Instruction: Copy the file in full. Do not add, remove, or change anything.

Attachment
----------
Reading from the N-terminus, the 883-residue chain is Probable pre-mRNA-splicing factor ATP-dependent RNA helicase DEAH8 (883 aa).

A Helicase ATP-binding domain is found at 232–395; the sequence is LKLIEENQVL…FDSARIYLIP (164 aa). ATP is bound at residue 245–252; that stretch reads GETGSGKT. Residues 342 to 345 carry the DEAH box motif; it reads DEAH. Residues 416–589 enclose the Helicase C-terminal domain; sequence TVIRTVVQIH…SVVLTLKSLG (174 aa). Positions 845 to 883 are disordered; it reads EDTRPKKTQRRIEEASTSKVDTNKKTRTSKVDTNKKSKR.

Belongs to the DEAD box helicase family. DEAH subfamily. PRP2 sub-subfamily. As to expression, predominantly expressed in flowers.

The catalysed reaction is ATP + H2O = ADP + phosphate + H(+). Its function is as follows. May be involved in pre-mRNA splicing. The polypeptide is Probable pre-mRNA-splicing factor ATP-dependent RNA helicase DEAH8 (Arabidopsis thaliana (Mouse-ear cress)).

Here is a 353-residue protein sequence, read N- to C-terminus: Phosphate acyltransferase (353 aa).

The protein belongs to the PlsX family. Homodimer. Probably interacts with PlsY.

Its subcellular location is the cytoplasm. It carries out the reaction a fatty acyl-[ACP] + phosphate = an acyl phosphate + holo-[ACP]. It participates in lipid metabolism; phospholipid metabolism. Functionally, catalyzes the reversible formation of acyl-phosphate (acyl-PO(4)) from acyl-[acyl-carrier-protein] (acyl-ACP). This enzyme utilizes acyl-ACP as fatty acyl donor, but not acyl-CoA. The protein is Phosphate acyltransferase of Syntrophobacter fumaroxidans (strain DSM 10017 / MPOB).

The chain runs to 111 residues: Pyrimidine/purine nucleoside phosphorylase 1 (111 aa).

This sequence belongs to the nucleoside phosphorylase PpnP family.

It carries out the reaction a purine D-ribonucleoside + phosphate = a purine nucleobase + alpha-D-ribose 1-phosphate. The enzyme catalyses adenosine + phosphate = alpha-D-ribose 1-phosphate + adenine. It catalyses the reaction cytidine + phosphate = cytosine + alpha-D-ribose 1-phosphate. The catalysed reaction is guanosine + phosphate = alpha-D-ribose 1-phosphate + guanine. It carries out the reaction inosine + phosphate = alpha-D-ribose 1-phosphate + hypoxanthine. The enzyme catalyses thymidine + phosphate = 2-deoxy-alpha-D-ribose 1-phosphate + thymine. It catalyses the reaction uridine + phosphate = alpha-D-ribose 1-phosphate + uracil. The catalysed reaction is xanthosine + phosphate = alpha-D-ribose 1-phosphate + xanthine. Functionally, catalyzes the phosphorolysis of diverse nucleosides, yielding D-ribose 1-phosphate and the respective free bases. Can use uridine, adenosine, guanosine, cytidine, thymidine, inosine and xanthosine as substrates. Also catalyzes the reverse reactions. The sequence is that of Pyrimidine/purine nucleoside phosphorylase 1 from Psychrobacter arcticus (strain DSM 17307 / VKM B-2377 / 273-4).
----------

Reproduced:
Reading from the N-terminus, the 883-residue chain is Probable pre-mRNA-splicing factor ATP-dependent RNA helicase DEAH8 (883 aa).

A Helicase ATP-binding domain is found at 232–395; the sequence is LKLIEENQVL…FDSARIYLIP (164 aa). ATP is bound at residue 245–252; that stretch reads GETGSGKT. Residues 342 to 345 carry the DEAH box motif; it reads DEAH. Residues 416–589 enclose the Helicase C-terminal domain; sequence TVIRTVVQIH…SVVLTLKSLG (174 aa). Positions 845 to 883 are disordered; it reads EDTRPKKTQRRIEEASTSKVDTNKKTRTSKVDTNKKSKR.

Belongs to the DEAD box helicase family. DEAH subfamily. PRP2 sub-subfamily. As to expression, predominantly expressed in flowers.

The catalysed reaction is ATP + H2O = ADP + phosphate + H(+). Its function is as follows. May be involved in pre-mRNA splicing. The polypeptide is Probable pre-mRNA-splicing factor ATP-dependent RNA helicase DEAH8 (Arabidopsis thaliana (Mouse-ear cress)).

Here is a 353-residue protein sequence, read N- to C-terminus: Phosphate acyltransferase (353 aa).

The protein belongs to the PlsX family. Homodimer. Probably interacts with PlsY.

Its subcellular location is the cytoplasm. It carries out the reaction a fatty acyl-[ACP] + phosphate = an acyl phosphate + holo-[ACP]. It participates in lipid metabolism; phospholipid metabolism. Functionally, catalyzes the reversible formation of acyl-phosphate (acyl-PO(4)) from acyl-[acyl-carrier-protein] (acyl-ACP). This enzyme utilizes acyl-ACP as fatty acyl donor, but not acyl-CoA. The protein is Phosphate acyltransferase of Syntrophobacter fumaroxidans (strain DSM 10017 / MPOB).

The chain runs to 111 residues: Pyrimidine/purine nucleoside phosphorylase 1 (111 aa).

This sequence belongs to the nucleoside phosphorylase PpnP family.

It carries out the reaction a purine D-ribonucleoside + phosphate = a purine nucleobase + alpha-D-ribose 1-phosphate. The enzyme catalyses adenosine + phosphate = alpha-D-ribose 1-phosphate + adenine. It catalyses the reaction cytidine + phosphate = cytosine + alpha-D-ribose 1-phosphate. The catalysed reaction is guanosine + phosphate = alpha-D-ribose 1-phosphate + guanine. It carries out the reaction inosine + phosphate = alpha-D-ribose 1-phosphate + hypoxanthine. The enzyme catalyses thymidine + phosphate = 2-deoxy-alpha-D-ribose 1-phosphate + thymine. It catalyses the reaction uridine + phosphate = alpha-D-ribose 1-phosphate + uracil. The catalysed reaction is xanthosine + phosphate = alpha-D-ribose 1-phosphate + xanthine. Functionally, catalyzes the phosphorolysis of diverse nucleosides, yielding D-ribose 1-phosphate and the respective free bases. Can use uridine, adenosine, guanosine, cytidine, thymidine, inosine and xanthosine as substrates. Also catalyzes the reverse reactions. The sequence is that of Pyrimidine/purine nucleoside phosphorylase 1 from Psychrobacter arcticus (strain DSM 17307 / VKM B-2377 / 273-4).